Here’s your daily dose of sweetness.
Maclean’s series — “Before You Go” — collects letters from people to friends and family members, “because we shouldn’t have to wait until it’s too late to tell our loved ones how we really feel,” the Canadian magazine says.
A few friends of Daphnee Levesque, a British Columbia college student, have tried to take their own lives, so in the most recent installment, she writes them letters.
Then she writes this one to everyone else:
We live in a world where there are no guarantees. But when many of your friends have tried to take their own lives, you become painfully aware of life’s betrayals and uncertainty.
Every day, 11 people in our country die by suicide. In Canada, it is one of the leading cause of death in young people. Not everybody has to live with this kind of reality, but I know almost 20 people who have attempted suicide. So every relationship comes with a risk, and these friendships are no exceptions.
That scares me. I’m scared that one day, I will lose one of them. I’m scared of waking up one morning to unbearable news. At times, I have pictured their funerals, written their eulogies inside my head, and found myself so worried for them that I prayed I would wake up the next day and find them still alive. And I’m scared they will be gone before I have the chance to tell them how much they matter to me.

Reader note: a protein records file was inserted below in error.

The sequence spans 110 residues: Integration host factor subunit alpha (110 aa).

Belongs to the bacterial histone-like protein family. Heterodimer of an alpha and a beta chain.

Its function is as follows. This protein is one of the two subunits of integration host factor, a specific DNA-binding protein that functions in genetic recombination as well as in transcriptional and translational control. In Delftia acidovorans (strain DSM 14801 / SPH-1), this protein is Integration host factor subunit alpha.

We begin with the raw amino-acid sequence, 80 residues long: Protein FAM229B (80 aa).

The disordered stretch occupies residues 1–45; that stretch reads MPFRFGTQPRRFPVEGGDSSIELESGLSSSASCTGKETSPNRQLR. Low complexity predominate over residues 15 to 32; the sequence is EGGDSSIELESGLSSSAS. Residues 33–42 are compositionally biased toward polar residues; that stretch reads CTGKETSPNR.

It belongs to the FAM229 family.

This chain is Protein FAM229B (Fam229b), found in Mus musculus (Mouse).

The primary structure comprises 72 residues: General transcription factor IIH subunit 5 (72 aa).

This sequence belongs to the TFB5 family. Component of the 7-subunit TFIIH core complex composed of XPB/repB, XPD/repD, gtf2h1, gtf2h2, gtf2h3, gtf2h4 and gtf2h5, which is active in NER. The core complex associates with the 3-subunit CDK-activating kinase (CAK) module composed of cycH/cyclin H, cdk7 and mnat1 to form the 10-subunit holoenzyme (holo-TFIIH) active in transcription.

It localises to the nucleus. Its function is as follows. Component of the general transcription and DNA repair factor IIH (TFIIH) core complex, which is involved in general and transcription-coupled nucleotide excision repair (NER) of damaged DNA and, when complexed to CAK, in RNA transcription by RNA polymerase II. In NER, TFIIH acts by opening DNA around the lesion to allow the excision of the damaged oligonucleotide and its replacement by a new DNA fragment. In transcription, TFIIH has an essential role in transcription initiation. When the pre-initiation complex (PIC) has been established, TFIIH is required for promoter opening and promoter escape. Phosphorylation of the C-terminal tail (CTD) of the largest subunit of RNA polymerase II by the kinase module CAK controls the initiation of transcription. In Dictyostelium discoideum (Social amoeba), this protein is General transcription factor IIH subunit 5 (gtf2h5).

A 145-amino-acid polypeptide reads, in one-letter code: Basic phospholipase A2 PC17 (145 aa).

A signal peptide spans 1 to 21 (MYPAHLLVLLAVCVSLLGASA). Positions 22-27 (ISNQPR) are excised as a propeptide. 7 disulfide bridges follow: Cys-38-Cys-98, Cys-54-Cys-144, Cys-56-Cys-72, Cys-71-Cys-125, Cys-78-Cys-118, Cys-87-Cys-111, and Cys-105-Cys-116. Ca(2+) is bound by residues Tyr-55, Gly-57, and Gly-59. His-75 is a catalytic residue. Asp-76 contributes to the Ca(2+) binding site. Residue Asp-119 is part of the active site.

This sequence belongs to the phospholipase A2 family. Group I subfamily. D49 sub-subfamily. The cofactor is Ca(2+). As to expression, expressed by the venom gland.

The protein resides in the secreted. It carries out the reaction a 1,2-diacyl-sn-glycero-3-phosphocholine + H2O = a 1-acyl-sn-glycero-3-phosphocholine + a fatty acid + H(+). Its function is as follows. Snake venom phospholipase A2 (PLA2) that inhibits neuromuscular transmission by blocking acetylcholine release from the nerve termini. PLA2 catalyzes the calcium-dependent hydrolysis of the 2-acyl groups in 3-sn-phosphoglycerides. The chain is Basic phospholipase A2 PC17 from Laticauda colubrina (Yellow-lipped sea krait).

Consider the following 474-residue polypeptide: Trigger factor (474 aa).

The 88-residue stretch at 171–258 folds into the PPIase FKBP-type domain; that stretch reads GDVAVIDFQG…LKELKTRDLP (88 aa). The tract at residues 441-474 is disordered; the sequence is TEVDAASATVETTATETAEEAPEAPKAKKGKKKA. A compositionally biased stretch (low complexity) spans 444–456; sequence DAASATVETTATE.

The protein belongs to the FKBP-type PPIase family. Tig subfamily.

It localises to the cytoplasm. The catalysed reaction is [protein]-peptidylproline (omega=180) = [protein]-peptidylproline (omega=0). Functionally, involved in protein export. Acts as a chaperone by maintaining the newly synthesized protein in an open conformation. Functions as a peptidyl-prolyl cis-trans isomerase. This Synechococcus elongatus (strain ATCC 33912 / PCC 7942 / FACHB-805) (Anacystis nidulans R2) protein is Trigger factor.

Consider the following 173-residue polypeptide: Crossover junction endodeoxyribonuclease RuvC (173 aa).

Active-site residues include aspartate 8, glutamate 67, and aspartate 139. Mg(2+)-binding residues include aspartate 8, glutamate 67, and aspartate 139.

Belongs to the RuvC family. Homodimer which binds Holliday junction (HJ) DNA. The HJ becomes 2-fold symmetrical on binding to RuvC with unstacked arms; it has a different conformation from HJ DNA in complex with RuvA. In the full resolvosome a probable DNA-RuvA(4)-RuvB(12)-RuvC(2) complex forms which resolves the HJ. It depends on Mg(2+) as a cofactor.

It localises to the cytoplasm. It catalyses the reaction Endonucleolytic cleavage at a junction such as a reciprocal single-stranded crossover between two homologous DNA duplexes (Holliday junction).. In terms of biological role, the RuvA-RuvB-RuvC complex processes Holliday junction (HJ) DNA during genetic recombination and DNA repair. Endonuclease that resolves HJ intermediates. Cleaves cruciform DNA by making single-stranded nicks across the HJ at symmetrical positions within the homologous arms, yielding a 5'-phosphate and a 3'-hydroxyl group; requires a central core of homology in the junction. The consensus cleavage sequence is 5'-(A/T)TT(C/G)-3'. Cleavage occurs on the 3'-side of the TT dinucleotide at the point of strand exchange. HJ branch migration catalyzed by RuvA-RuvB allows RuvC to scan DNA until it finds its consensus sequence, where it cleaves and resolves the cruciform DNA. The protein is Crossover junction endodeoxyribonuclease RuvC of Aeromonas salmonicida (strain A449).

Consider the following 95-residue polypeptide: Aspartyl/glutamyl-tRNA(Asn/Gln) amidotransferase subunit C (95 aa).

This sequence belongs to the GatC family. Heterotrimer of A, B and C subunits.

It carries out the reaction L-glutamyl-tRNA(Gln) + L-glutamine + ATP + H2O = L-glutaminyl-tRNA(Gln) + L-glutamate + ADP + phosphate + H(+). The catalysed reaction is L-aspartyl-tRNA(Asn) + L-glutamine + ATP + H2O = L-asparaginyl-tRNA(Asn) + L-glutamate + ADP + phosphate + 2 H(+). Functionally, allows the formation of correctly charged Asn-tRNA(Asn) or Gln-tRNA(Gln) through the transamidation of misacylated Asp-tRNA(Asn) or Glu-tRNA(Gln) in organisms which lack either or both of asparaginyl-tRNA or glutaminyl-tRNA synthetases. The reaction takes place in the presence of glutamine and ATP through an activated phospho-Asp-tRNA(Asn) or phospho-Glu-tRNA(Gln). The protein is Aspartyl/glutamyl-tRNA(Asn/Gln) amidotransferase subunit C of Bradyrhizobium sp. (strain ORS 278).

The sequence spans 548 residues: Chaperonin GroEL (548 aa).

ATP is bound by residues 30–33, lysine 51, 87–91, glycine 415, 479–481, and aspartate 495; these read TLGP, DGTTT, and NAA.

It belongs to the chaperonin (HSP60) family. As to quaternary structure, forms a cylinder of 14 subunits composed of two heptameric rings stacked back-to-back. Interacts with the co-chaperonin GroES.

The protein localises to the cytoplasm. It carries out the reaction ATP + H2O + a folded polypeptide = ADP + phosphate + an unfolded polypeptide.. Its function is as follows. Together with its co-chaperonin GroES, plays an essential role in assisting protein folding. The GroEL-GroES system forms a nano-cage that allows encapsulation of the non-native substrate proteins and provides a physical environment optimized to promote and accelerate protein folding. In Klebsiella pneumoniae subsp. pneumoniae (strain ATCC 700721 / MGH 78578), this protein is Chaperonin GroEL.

I’ve been there myself, after all—and when you suffer from a mental illness yourself, the commitments you make to the people you love become further complicated by the complex truths of the darkness you experience firsthand. But this is a risk I choose to live with every day—and I have never once regretted it.
Regardless of what kind of headspace I’m in, I have always believed in their ability to recover and be their healthy, resilient, fierce and kind selves again.
My friends and loved ones: No matter what, I will always choose the side of life over your deaths by suicide. Your lives make my life worth living.
To her support group, she wrote:
You are extraordinary people with integrity, depth, wit, and empathy. You follow your passions to study clinical psychology, social work, medicine and nursing. That’s a good thing: The world needs minds like yours to bring the change that our system so desperately needs.